Islanders Ed Ritchie and John Rudolph were among the founders of the Bainbridge Island Astronomical Association and the major force behind the creation of the observatory and planetarium. Ritchie, an engineer and inventor, built the telescope, using a surplus 20 inch mirror from the “Star Wars” program. Rudolph, an architect, provided the design for the transmitter building’s remodel and worked tirelessly to raise funds for the project.
There is a planetarium show once a month followed by a star party – weather permitting – when members bring their own telescopes and attendees have a chance to look through one of the largest amateur telescopes on the West Coast.
Battle Point Park, 11299 Arrow Point Drive NE
Bainbridge Gardens was begun in 1908 by Zenhichi Harui and became a well-known garden center and destination attraction featuring sculptured trees, fountains and ponds. The Harui family left island in 1942 along with 250 other residents of Japanese ancestry in the forced evacuation of Japanese-Americans during World War II, and the gardens fell into ruin due to neglect.
A few years ago, Harui's son Junkoh revived the nursery and restored much of the former beauty. A large variety of plants and tree, garden ornaments, equipment and gifts are sold, and a nature trail and memorial garden are part of the complex, with benches for relaxing and the New Rose Cafe providing coffee and snacks.
9415 Miller Road NE, Bainbridge Island, WA
Bainbridge Island Historical Museum
The historical museum is located within an easy walk from the Winslow ferry terminal. The main portion of the museum is a 1908 schoolhouse, originally located at Island Center. The new long-term exhibit, "An Island Story," invites visitors to enjoy a multi-media voyage through Bainbridge Island History. The museum is the recipient (awarded in May 2008) of a MUSE award for the creative use of technology in a small museum environment. The museum encompasses a research library, permanent and rotating exhibits, and a growing collection of cultural and historical photographs and artifacts.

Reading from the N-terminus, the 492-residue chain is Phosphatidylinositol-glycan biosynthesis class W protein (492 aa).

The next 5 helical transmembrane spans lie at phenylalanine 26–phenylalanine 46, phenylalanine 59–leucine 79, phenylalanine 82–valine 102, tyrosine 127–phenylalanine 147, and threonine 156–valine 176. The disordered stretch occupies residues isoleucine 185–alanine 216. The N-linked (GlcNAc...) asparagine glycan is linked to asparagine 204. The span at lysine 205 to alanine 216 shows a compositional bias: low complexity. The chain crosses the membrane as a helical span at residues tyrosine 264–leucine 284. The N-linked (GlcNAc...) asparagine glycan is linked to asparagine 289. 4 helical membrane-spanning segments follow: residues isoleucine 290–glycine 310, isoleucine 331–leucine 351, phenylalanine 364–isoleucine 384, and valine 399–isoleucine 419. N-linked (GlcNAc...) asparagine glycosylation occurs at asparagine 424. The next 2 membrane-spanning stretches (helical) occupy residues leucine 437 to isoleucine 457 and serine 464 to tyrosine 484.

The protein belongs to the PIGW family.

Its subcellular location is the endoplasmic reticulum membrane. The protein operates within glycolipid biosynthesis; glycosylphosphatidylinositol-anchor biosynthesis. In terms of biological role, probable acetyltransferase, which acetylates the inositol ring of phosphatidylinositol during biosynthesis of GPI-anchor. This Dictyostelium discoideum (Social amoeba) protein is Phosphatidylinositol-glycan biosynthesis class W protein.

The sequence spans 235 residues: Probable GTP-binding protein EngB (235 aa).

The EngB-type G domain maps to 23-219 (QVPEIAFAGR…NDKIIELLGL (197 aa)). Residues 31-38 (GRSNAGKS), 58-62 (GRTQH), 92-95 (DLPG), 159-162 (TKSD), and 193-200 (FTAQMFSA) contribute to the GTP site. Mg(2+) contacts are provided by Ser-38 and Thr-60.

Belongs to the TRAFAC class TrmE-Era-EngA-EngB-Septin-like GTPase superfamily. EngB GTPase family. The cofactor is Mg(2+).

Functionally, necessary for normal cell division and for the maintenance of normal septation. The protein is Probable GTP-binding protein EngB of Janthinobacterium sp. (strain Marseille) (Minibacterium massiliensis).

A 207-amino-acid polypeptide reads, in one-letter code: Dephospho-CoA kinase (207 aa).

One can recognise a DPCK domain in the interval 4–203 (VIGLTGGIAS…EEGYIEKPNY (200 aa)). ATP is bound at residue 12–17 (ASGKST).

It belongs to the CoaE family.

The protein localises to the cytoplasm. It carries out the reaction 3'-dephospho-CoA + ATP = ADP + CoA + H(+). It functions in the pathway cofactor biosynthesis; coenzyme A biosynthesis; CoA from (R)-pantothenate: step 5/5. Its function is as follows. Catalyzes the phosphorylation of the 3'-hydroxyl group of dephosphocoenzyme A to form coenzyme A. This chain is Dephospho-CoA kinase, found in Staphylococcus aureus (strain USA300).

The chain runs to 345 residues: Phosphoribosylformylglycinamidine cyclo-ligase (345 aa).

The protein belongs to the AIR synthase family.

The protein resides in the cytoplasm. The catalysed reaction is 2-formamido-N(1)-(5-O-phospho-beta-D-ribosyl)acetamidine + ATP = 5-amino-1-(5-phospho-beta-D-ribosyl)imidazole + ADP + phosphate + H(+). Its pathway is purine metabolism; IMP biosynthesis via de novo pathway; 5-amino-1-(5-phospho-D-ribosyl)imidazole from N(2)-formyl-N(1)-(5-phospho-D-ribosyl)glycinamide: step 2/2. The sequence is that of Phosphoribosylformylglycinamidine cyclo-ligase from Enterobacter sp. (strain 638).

215 Ericksen Avenue NE,
Kids Discovery Museum (Kidimu)
Kidimu moved to its new location in the Island Gateway complex in June 2010, offering local and visiting kids a fun place to play and explore. Permanent exhibits include the pirate’s tree house, “Our Town” shops, a real electric car and a science hall. There are also many activities, classes and workshops.
301 Ravine Lane NE (Winslow Way & State Hwy 305)
Historic Lynwood Theatre
The Historic Lynwood Theatre has been entertaining audiences since 1936 and was Bainbridge Island's first "talkie" movie theater and is one of the few single screen theaters still in operation in the new millennium. It now features specialty films: foreign films, documentaries, indie films, classics and silent films. Located in the Lynwood Center neighborhood at the south end of the island.
4569 Lynwood Center Rd
This island icon was created in 1971 by two high school sweethearts (who are still married). Frog Rock is a famous local landmark and even has its own Facebook page, along with Mount Rushmore and Uluru (Ayers Rock). Visitors like to have a photo portrait taken with Frog Rock for a souvenir of an authentic Bainbridge Island experience.
Intersection of Phelps Rd & North Madison Ave
Bainbridge Island Farmers Market
Every Saturday morning mid-April through October from 9 AM to 1 PM, the Bainbridge Farmers Market offers local produce, meats, dairy & eggs, art, crafts, jewelry and wearables, and an assortment of food ready to eat on the spot. Plus live music and festive family fun. The Winter Market runs from Nov. 21 through Dec. 19 at Eagle Harbor Congregational Church.
Summer Market -- Town Square